OCRI Fall 2010 Day 2

How Mentoring Works

Welcome back to this semester’s OCRI updates. Back in October, we looked at how to kick off a project. Today we’ll talk about learning programming.

Last Monday I visited All Saints High School here in Ottawa. The students there are creating Flash-based games for a class of grade 3 students at a neighbouring grade school.

The neat thing about this particular class is that it’s not a programming course — it’s a course in multimedia. The advantage this brings is that the students are familiar with the ins and outs of design and publishing; this will give us a chance to put some real polish on the finished products. The obvious disadvantage is that most of the students have very little programming experience. This is backwards from usual, and I’m curious to see how it turns out.

We teach in a one-on-one sort of setting.

It’s not usually very effective for myself or the other mentors to lecture the students on how to program. They have a teacher for that, and if we do it too then the students are more likely to lose their enthusiasm and less likely stay engaged and focused. Plus, there are a few advantages to a one-on-one coaching approach:

  1. I can easily and reliably gauge how much each individual student knows about programming. This helps me decide how much of my attention each group will require.
  2. I can customize what I teach each group. Since the students’ games and programming backgrounds are all different, each group will have a unique set of needs.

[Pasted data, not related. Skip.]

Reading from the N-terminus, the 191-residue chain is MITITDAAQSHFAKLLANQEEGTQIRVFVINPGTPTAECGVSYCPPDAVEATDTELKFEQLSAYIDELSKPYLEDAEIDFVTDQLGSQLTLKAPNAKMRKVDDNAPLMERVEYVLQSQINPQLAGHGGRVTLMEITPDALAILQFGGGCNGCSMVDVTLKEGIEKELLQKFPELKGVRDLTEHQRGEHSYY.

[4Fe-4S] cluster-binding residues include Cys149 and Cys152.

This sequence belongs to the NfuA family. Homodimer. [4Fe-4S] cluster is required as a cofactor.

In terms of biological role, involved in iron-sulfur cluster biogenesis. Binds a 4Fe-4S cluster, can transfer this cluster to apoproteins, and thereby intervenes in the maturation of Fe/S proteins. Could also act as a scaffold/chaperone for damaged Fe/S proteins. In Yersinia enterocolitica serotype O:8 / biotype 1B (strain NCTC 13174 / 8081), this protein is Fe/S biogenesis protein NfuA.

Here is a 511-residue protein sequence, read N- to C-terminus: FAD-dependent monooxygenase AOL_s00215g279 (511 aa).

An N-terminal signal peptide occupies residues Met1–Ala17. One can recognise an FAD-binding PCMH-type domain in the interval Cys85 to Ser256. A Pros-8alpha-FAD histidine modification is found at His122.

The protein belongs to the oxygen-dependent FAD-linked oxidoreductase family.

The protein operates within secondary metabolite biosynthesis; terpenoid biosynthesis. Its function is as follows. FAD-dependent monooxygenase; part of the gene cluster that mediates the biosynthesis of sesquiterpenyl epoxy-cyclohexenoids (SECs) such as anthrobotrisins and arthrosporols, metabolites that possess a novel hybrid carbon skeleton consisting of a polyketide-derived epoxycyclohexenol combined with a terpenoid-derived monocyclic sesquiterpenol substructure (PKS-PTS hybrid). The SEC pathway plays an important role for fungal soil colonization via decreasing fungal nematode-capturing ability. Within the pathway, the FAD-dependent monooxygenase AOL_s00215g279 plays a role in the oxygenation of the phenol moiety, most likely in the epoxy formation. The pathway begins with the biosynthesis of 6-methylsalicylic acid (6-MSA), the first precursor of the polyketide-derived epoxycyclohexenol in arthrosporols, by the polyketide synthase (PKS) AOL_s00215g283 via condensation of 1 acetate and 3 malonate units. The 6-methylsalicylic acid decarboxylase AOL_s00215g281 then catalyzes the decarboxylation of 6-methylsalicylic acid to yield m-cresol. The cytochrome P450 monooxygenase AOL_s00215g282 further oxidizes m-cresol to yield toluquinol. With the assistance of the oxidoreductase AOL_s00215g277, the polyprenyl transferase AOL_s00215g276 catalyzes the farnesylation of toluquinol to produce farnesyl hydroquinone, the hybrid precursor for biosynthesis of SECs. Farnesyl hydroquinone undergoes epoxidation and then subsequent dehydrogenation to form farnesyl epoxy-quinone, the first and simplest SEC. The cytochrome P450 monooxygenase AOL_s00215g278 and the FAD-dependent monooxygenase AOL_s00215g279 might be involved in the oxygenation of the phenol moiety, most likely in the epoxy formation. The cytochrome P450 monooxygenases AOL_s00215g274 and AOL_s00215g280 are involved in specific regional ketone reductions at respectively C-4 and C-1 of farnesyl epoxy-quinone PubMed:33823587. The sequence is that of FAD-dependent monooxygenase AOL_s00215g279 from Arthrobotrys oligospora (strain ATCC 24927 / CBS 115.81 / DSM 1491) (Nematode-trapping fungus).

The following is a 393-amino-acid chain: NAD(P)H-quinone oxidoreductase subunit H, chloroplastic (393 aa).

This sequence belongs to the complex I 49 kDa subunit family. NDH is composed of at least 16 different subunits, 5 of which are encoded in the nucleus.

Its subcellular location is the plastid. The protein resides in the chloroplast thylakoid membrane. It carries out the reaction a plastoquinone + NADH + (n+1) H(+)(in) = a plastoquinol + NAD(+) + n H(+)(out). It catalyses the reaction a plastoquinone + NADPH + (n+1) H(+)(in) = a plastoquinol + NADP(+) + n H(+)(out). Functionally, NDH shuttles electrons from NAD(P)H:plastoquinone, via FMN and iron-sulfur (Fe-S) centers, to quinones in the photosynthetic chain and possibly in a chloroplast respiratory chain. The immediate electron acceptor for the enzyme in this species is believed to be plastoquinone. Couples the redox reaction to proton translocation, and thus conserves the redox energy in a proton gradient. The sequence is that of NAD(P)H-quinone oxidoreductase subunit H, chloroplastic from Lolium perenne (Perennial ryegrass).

3. I can connect better with each student. This is more rewarding for me and for them, and it makes it easier for the students to accept my help.

Since this was my first session at the school this semester (I missed Day 1), I spent most of my time floating around to each group to see what their game was about. What immediately surprised me was how far along all of the groups were. Normally we use Java, which has a much steeper learning curve, but Flash is easy to pick up, especially for students already familiar with tools like Photoshop.

The other big surprise was how much I learned. While I’m an (Adobe-certified) expert in Actionscript, I’m used to dealing with Flash Builder (the IDE), not Flash Professional (the animation tool). So while I was explaining how and why to define a constant, the students were teaching me how to tween a movie clip.

It will be interesting to see how the next few sessions pan out.

Over the next few weeks, we’re going to be moving away from the design aspects of the games and more towards scripting. Some games will require more of a back-end than others, and especially in those groups whose games are particularly script-heavy, it will be interesting to watch the students adjust from designing to coding.

I suspect I’ll have a fun programming story or two for our next update. Stay tuned!


OCRI: Fall 2010 Kickoff

The Value of a Project Kick-off

Welcome to the first in a series of posts about the work I’m doing this semester with OCRI. I’ll have an update like this every two weeks until the end of January, usually on Fridays (this one is a day late).